On February 19, 2015 Magento dropped patch SUPEE-5344. The patch addressed APPSEC-921, a CVSSv3 Severity 9.1 Remote Code Execution vulnerability which later became known as “Shoplift”. The patch was dubbed “Shoplift” in response to a video published by Check Point that showed how it could be used to zero out the price of products on a site and purchase them for free (in other words, steal them).
While this is a novel idea, the reality is that most attackers exploited the vulnerability to implant malware in the victim’s environment, silently stealing their user’s credit card information and sending it to a drop server under their control. They’d also upload backdoors to the victims server…hidden (to the amateur eye) entry points that they could use to re-enter and re-compromise the victim’s site again in the future.
Flash forward to the current day. We see a steady stream of security patches coming out for both Magento 1 and Magento 2, typically every 3 months. These patches address critical issues such as authenticated remote code execution and XSS. However, we have not seen a vulnerability as significant as Shoplift in recent history.
That being said, given Magento’s ongoing feature enhancement as well as the continuous discovery of new exploitation techniques by security researchers it seems likely, or even inevitable, that a we’ll see another vulnerability similar to Shoplift at some point in the future.
The goal of this post is to layout my thoughts on this matter. Specifically, I have strong opinions about how Magento should handle this scenario and I wanted to put them out in the open, so that they can be reviewed, critiqued and hopefully considered as part of a response to the next Shoplift scenario by Magento.
Currently, Magento releases security updates for both Magento 1 and Magento 2. If you’re running Magento 1 you have two options:
With Magento 2 your only option is to upgrade.
In my experience, while the Magento 2 upgrade-only approach was touted as simpler and cleaner, there is actually far more effort involved with a Magento 2 upgrade than there is with application of a Magento 1 patch file. The primary reason for this is that Magento does not limit the upgrades to only include security fixes. They also bundle in bug fixes (you know that meme where someone fixes one bug and then 3 more pop-up) and even feature enhancements.
Additionally, between security updates Magento publishes non-security releases which may or not be relevant to a merchant running the software. Merchants get fatigued with constant patching and upgrades and if the upgrade isn’t security critical, why apply it?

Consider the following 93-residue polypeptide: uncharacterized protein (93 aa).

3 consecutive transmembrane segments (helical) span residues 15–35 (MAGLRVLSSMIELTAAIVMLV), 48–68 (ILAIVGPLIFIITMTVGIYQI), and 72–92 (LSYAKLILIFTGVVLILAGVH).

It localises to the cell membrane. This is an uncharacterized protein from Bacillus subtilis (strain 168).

(As you can see the issue is that applying it is your only path to getting the security fixes when they come out in the future. And you don’t want to be blocked from quickly applying security fixes due to issues with the feature enhancement release that you haven’t applied yet.)
There are a few key takeaways here that need to be considered with publication of a fix for the next Shoplift.
IMHO a release which fixes a Shoplift-level vulnerability should ONLY include the fix for that vulnerability and nothing else. And by nothing else I don’t mean strip out the bugfixes and enhancements. I don’t think the release should include fixes for any other vulnerabilities (Magento security releases often patch over 20 distinct vulnerabilities), because those fixes are just as likely to cause issues with deployment. It should literally be a release which ONLY fixes the Shoplift level vulnerability.
This goes back to the release fatigue I mentioned earlier. Lets say Magento publishes version 2.2.11 and it includes a patch for a Shoplift-level vulnerability. There will likely be merchants back at 2.2.9 or even further who can’t easily go to 2.2.11 (even if the release makes it really easy to go from 2.2.10 to 2.2.11). For that reason, in this special scenario I think Magento should provide a patch file option that works for EVERY version of Magento that is officially under support.
Of course, so far, we’ve overlooked the true doomsday scenario.
Shoplift and the assumed “next Shoplift” in this post were disclosed responsibly to Magento through Magento’s Bug Bounty Program. This allows Magento to properly prepare and coordinate release of the patch.
The real doomsday scenario is that a full-disclosure of Shoplift-level vulnerability is made public without any prior notification to Magento (or with some notification, but not done responsibly).
This would be a really bad scenario. Here, my best advice is for Magento to take note of all the points I’ve outlined above and work around the clock to provide a solution to merchants as quick as humanly possible.
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